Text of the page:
virtual reality menu design

Virtual Reality Menu Design – Part 1

How do you design scalable Virtual Reality menus? How do you browse through the increa­sing number of 360 videos and photos or all those new VR apps you just down­loaded with your headset on? While more and more content is pouring into VR, the ques­tion of how to explore it the best way in VR is far from solved. To get a feeling for the state of the art I embarked on a little design rese­arch journey through various VR appli­ca­tions to see what is out there in terms of menu design.

I like big picture over­views, so let’s start with one. As I see it, there are three major design direc­tions when desi­gning menus for VR:

  • Skeu­mor­phic menus
  • Flat menus mapped on (simple) geometry
  • Real 3D inter­faces

Skeumorphic Menus

Skeu­mor­phic design is the idea of desi­gning virtual things mimi­cking their real world coun­ter­parts. For example the note app on iOS looked like a real note­book with yellow pages and lines for writing.

In VR this could mean that a menu for a photo app looks actually like a shelf with plenty of photo albums. You can select an album, open it and start flip­ping pages. There is no need for a VR photo app to look like that since we do not have the same cons­traints as in the real world. No need to store things in shelves, we can just let them appear out of thin air. The big plus of skeu­mo­prhisms: you enable the user to leverage the expe­ri­ences with the real world to operate the new menu.

An example of a skeu­mor­phic VR menu is what Stress Level Zero is desi­gning for their game Hover Junkers. Check out their devBlog to learn about how they desi­gned it.

Flat Menus Mapped on Geometry

Flat menus are buil­ding upon inter­faces we know from compu­ters and espe­ci­ally tablets & phones. They rely on basic buil­ding blocks like cards & tiles and hier­archical folder struc­tures. The apps on your smart­phone for example are arranged in little tiles and you can group them toge­ther into a folder to create a hier­archy. Simple inter­faces like that became very popular with the advent of the smart­phone and one could argue that brin­ging them into VR already repres­ents a skeu­mor­phism of its own kind – but let’s drift of into the philo­so­phical here.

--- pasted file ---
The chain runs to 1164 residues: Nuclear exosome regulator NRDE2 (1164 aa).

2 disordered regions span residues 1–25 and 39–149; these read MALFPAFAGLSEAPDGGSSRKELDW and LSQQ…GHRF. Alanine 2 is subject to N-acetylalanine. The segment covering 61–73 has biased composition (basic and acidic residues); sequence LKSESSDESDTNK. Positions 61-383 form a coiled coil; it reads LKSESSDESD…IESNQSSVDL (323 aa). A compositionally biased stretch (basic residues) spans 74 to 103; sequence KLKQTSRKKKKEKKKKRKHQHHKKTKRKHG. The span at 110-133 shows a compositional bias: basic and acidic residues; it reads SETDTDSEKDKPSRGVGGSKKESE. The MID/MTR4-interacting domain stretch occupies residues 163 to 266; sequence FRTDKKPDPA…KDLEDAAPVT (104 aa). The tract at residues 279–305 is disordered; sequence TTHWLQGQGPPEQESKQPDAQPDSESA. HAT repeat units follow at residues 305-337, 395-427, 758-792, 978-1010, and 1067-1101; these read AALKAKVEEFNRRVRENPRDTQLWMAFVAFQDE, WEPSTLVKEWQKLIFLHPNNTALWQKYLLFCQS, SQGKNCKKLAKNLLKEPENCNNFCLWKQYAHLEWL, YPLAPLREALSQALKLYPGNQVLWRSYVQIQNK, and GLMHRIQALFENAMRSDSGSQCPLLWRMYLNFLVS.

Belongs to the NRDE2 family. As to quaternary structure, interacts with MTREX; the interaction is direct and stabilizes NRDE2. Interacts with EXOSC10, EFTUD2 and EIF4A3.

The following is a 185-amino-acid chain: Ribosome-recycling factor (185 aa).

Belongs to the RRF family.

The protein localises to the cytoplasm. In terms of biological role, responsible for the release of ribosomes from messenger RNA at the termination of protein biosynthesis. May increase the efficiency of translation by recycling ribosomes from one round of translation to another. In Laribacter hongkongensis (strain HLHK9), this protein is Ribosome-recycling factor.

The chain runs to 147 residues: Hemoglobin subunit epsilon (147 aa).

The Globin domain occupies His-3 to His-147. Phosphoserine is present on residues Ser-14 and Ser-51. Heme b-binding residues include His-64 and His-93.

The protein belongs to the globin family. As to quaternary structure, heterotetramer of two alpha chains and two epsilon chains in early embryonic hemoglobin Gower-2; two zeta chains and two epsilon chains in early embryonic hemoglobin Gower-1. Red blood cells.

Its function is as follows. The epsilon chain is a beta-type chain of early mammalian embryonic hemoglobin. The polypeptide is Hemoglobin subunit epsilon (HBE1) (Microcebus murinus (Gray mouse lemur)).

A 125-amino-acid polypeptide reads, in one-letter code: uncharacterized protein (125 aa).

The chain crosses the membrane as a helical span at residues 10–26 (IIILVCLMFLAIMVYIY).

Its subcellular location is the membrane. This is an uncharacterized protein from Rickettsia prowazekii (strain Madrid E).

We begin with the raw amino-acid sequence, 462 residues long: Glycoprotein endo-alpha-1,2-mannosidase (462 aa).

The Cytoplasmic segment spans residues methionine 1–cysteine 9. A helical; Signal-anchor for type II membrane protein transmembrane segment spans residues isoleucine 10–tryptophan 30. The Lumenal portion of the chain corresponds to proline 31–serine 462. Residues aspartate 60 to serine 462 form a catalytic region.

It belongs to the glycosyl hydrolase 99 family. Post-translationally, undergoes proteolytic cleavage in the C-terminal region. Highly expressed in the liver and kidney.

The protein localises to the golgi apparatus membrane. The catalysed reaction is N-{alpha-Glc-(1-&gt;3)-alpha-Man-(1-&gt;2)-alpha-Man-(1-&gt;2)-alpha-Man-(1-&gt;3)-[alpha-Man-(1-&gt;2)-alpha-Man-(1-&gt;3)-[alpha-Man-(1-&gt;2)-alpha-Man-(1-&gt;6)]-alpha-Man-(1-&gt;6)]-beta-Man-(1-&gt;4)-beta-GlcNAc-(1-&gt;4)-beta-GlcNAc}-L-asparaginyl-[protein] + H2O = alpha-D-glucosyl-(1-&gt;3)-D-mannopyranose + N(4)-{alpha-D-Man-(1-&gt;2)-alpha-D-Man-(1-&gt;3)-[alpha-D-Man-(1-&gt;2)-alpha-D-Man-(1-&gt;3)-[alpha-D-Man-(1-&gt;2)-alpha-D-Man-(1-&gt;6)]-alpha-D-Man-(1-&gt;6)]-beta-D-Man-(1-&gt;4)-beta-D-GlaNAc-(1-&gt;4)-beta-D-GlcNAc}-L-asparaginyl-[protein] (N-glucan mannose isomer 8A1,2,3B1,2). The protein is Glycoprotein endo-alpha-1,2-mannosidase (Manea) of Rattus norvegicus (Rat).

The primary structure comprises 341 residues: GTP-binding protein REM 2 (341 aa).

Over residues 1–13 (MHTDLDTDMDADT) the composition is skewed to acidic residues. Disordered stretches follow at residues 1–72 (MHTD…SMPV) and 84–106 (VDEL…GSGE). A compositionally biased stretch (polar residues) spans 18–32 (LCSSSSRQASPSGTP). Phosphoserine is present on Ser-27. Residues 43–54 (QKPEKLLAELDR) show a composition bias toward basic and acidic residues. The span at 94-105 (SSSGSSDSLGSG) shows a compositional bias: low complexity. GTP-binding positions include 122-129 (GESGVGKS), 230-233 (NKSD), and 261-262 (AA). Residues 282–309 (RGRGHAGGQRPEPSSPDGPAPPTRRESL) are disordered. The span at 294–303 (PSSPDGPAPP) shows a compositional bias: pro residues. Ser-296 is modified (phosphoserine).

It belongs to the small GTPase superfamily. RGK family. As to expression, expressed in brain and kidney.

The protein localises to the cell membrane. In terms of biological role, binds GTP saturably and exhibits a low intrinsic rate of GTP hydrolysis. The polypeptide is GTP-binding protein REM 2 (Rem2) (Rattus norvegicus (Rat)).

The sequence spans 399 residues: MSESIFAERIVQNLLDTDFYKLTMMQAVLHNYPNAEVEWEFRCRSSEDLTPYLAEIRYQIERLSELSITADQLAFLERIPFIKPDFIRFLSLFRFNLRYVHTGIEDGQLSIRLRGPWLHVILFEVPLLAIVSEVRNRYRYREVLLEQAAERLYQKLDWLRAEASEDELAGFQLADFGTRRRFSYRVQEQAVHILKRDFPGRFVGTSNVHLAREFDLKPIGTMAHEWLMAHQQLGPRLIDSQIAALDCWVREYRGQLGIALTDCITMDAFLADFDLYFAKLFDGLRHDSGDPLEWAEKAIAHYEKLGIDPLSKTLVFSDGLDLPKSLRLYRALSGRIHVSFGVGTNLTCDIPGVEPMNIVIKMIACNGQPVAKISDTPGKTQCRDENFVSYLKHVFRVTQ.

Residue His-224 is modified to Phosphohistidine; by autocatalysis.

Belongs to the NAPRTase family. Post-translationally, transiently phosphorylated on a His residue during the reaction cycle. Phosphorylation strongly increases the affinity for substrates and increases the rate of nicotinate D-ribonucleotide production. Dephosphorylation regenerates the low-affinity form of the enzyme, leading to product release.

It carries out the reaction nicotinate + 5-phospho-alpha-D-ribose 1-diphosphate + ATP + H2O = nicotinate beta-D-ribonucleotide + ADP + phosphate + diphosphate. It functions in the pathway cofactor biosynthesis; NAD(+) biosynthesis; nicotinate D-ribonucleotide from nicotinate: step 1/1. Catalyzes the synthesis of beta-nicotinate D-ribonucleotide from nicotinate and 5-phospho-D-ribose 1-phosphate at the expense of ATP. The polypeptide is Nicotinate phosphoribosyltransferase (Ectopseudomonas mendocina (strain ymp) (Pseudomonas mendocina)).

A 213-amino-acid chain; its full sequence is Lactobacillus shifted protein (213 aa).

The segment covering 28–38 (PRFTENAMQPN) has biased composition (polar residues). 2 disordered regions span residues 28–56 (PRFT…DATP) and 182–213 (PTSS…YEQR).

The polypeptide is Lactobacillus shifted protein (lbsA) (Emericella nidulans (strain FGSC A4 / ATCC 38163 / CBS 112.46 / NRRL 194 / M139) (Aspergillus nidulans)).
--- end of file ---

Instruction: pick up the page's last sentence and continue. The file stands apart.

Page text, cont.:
In VR those flat, 2D inter­faces can be mapped onto simple geome­tric shapes like a curved screen or the inside of a sphere around the user, some­thing we see in many of the curr­ently avail­able apps inclu­ding Oculus Home on GearVR.

Real 3D interfaces

Before I summon the wrong pictures in your head: I’m not talking about crazy hand gestures and I’m most certainly not talking about the infa­mous Mino­rity Report display! Real 3D inter­faces so far are quite rare, although they seem like the most natural fit for VR. The problem: we have many years of expe­ri­ences and a deve­loped design language for flat inter­faces, but not so much for 3D ones – espe­ci­ally when it comes to menus.

So why bother to dive into this when flat inter­faces seem to work fine? Well first, an addi­tional dimen­sion, by defi­ni­tion, enables you to present richer infor­ma­tion. While this does not scale infi­ni­tely on the human side of things, we are crea­tures that grew up in a three-dimensional world and thus well equipped to deal with three dimen­sions and using an envi­ron­ment that is more natural to us enables us make use of a lot of those very nifty subcon­scious co-routines we are equipped with.

We see a glimmer of what is possible with thought­fully desi­gned 3D inter­faces in VR drawing apps like Tilt Brush. They put the menu around the control­lers, making a large number of func­tions imme­dia­tely acces­sible while requi­ring little space. Having all items present all the time in 3D space (conti­nuity & physi­ca­lity) keeps the inter­face very explor­able and easy to learn – you will never search through a number of sub menus for that one parti­cular item. Hier­archy is solved by proxi­mity and loca­tion.

At RE’FLEKT we explored 3D Inter­faces with our Product Explorer demo.

Another intri­guing outlook on 3D inter­faces is the Leap Motion 3D Jam entry Lyra. WIth Lyra you create music using a 3D inter­face in VR, summo­ning diffe­rent virtual elements and connec­ting them to sequences and loops with your hands. The result is an inter­ac­tive 3D struc­ture that repres­ents the song playing.

Input & Interface Dimensionality

We can already see a pattern here: GearVR appli­ca­tions mostly use flat inter­faces while we see 3D inter­faces for the Vive or the Rift + Leap combi­na­tion. The diffe­ren­tia­ting factor here is dimen­sio­na­lity of the input. While the Vive control­lers or the Leap Motion give the user a 3D input device, the Gaze Cursor mecha­nics & touchpad of the GearVR are closer to 2D input. Skeu­mor­phic designs by the way can be both, 2D (books­helf) or 3D (many book stacks on a table), depen­ding on what they are mimi­cking. So what’s behind that pattern?

Using a 3D inter­face with a 2D control­lers  can be quite chal­len­ging due to occlu­sion: if the object you want to gaze-select is behind another one you have a problem – espe­ci­ally if you don’t have posi­tional tracking. There are more reasons, but you get the idea.

Time to conclude our first VR menu design heuristic:

Adapt the dimen­sio­na­lity of your inter­face to the dimen­sio­na­lity of the avail­able input devices!

With this wonderful piece of wisdom I’ll leave you for now. In part 2 we will use these direc­tions in the next part of this blog­post when looking through some of apps out there and how they desi­gned their menus. We’ll also check out some current trends, discuss which designs are a good fit for what purpose and extract the first emer­ging design patterns of VR menu design.


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